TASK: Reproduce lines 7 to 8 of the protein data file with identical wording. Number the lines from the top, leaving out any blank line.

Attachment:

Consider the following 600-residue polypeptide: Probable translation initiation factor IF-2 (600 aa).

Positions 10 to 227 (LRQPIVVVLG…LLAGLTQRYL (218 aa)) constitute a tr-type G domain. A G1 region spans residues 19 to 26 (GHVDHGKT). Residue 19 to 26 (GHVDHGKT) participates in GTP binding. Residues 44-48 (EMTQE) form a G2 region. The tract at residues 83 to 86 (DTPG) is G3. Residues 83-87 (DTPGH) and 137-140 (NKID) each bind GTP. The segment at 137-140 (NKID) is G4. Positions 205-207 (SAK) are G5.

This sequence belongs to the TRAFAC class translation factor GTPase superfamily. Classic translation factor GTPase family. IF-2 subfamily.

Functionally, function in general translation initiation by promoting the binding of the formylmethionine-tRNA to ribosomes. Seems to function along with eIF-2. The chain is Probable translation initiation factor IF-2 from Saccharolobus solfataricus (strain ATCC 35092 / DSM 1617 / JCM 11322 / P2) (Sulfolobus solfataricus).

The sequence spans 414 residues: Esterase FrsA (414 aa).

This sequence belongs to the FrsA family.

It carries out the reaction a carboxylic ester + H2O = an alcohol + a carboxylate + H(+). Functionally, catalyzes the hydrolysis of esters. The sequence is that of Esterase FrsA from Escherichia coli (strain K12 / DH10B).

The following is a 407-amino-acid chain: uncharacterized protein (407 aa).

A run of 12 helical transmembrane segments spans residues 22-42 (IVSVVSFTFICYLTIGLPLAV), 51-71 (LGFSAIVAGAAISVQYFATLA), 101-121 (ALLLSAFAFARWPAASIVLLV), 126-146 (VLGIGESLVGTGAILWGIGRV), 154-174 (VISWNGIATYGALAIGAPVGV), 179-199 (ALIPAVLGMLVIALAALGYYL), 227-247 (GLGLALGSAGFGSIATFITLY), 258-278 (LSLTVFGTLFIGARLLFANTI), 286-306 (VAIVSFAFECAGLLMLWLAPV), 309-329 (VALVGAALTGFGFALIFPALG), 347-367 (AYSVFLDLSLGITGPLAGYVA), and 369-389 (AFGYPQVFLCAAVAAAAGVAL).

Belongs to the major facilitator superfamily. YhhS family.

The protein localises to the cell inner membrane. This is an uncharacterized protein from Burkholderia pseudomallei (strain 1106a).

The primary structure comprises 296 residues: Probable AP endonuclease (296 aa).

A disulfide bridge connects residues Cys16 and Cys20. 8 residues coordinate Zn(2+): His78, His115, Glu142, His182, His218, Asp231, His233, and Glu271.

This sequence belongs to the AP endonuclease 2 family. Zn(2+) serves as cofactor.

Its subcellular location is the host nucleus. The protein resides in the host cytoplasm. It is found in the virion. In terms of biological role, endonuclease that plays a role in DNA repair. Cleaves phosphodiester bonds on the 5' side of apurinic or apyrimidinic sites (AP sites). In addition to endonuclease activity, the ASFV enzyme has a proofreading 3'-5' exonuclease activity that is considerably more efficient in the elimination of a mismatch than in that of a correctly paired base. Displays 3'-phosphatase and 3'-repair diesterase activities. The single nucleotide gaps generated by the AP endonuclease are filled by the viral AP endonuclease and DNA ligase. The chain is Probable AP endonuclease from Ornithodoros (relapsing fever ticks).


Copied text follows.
It carries out the reaction a carboxylic ester + H2O = an alcohol + a carboxylate + H(+). Functionally, catalyzes the hydrolysis of esters. The sequence is that of Esterase FrsA from Escherichia coli (strain K12 / DH10B).

The following is a 407-amino-acid chain: uncharacterized protein (407 aa).